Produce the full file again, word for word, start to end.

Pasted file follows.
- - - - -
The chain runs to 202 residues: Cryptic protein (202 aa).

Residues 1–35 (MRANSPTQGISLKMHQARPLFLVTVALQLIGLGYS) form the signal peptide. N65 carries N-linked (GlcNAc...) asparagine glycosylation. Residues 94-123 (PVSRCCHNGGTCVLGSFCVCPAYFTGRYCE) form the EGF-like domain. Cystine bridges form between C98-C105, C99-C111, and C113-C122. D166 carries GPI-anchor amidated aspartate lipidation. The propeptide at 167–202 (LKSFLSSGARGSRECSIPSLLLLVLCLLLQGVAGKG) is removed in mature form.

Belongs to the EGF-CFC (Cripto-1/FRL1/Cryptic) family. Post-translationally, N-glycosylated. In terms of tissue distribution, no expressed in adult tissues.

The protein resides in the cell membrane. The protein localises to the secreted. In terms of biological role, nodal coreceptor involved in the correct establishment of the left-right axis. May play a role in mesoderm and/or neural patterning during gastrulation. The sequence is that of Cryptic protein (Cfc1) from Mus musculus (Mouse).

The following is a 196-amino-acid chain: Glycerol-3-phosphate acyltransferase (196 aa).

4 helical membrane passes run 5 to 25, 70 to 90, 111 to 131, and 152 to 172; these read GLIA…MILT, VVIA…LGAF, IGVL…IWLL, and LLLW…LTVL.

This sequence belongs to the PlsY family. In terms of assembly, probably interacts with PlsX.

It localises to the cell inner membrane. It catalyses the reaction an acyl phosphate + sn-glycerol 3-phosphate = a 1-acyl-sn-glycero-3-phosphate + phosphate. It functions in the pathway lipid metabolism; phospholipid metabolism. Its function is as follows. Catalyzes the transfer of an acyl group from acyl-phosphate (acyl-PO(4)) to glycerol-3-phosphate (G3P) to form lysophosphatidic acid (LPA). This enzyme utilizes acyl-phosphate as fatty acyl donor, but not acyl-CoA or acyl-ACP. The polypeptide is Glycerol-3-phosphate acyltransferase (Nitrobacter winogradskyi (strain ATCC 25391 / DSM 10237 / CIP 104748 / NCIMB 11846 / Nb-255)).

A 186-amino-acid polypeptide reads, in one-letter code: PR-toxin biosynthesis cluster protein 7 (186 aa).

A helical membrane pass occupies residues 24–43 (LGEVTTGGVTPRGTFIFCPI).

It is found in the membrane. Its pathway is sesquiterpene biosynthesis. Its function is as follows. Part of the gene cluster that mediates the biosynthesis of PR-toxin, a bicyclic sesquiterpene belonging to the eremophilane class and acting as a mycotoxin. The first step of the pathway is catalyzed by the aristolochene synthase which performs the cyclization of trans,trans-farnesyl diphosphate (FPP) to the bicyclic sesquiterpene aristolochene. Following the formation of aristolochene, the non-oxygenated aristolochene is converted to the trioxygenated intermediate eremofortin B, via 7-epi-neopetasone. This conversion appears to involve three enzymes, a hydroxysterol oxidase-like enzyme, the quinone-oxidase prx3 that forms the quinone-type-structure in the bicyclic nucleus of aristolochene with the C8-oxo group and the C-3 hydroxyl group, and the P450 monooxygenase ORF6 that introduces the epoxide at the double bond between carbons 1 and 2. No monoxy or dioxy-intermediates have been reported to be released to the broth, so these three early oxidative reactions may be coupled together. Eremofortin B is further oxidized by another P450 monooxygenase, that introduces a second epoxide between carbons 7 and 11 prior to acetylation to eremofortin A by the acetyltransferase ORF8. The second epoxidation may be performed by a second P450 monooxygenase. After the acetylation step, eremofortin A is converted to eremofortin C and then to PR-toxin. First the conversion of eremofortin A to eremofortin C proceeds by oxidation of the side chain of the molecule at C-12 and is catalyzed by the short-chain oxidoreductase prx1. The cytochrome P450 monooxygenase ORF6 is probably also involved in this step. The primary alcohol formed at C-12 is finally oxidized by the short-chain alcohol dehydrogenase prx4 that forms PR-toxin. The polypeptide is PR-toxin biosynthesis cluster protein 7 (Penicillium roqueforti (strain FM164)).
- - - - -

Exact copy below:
The chain runs to 202 residues: Cryptic protein (202 aa).

Residues 1–35 (MRANSPTQGISLKMHQARPLFLVTVALQLIGLGYS) form the signal peptide. N65 carries N-linked (GlcNAc...) asparagine glycosylation. Residues 94-123 (PVSRCCHNGGTCVLGSFCVCPAYFTGRYCE) form the EGF-like domain. Cystine bridges form between C98-C105, C99-C111, and C113-C122. D166 carries GPI-anchor amidated aspartate lipidation. The propeptide at 167–202 (LKSFLSSGARGSRECSIPSLLLLVLCLLLQGVAGKG) is removed in mature form.

Belongs to the EGF-CFC (Cripto-1/FRL1/Cryptic) family. Post-translationally, N-glycosylated. In terms of tissue distribution, no expressed in adult tissues.

The protein resides in the cell membrane. The protein localises to the secreted. In terms of biological role, nodal coreceptor involved in the correct establishment of the left-right axis. May play a role in mesoderm and/or neural patterning during gastrulation. The sequence is that of Cryptic protein (Cfc1) from Mus musculus (Mouse).

The following is a 196-amino-acid chain: Glycerol-3-phosphate acyltransferase (196 aa).

4 helical membrane passes run 5 to 25, 70 to 90, 111 to 131, and 152 to 172; these read GLIA…MILT, VVIA…LGAF, IGVL…IWLL, and LLLW…LTVL.

This sequence belongs to the PlsY family. In terms of assembly, probably interacts with PlsX.

It localises to the cell inner membrane. It catalyses the reaction an acyl phosphate + sn-glycerol 3-phosphate = a 1-acyl-sn-glycero-3-phosphate + phosphate. It functions in the pathway lipid metabolism; phospholipid metabolism. Its function is as follows. Catalyzes the transfer of an acyl group from acyl-phosphate (acyl-PO(4)) to glycerol-3-phosphate (G3P) to form lysophosphatidic acid (LPA). This enzyme utilizes acyl-phosphate as fatty acyl donor, but not acyl-CoA or acyl-ACP. The polypeptide is Glycerol-3-phosphate acyltransferase (Nitrobacter winogradskyi (strain ATCC 25391 / DSM 10237 / CIP 104748 / NCIMB 11846 / Nb-255)).

A 186-amino-acid polypeptide reads, in one-letter code: PR-toxin biosynthesis cluster protein 7 (186 aa).

A helical membrane pass occupies residues 24–43 (LGEVTTGGVTPRGTFIFCPI).

It is found in the membrane. Its pathway is sesquiterpene biosynthesis. Its function is as follows. Part of the gene cluster that mediates the biosynthesis of PR-toxin, a bicyclic sesquiterpene belonging to the eremophilane class and acting as a mycotoxin. The first step of the pathway is catalyzed by the aristolochene synthase which performs the cyclization of trans,trans-farnesyl diphosphate (FPP) to the bicyclic sesquiterpene aristolochene. Following the formation of aristolochene, the non-oxygenated aristolochene is converted to the trioxygenated intermediate eremofortin B, via 7-epi-neopetasone. This conversion appears to involve three enzymes, a hydroxysterol oxidase-like enzyme, the quinone-oxidase prx3 that forms the quinone-type-structure in the bicyclic nucleus of aristolochene with the C8-oxo group and the C-3 hydroxyl group, and the P450 monooxygenase ORF6 that introduces the epoxide at the double bond between carbons 1 and 2. No monoxy or dioxy-intermediates have been reported to be released to the broth, so these three early oxidative reactions may be coupled together. Eremofortin B is further oxidized by another P450 monooxygenase, that introduces a second epoxide between carbons 7 and 11 prior to acetylation to eremofortin A by the acetyltransferase ORF8. The second epoxidation may be performed by a second P450 monooxygenase. After the acetylation step, eremofortin A is converted to eremofortin C and then to PR-toxin. First the conversion of eremofortin A to eremofortin C proceeds by oxidation of the side chain of the molecule at C-12 and is catalyzed by the short-chain oxidoreductase prx1. The cytochrome P450 monooxygenase ORF6 is probably also involved in this step. The primary alcohol formed at C-12 is finally oxidized by the short-chain alcohol dehydrogenase prx4 that forms PR-toxin. The polypeptide is PR-toxin biosynthesis cluster protein 7 (Penicillium roqueforti (strain FM164)).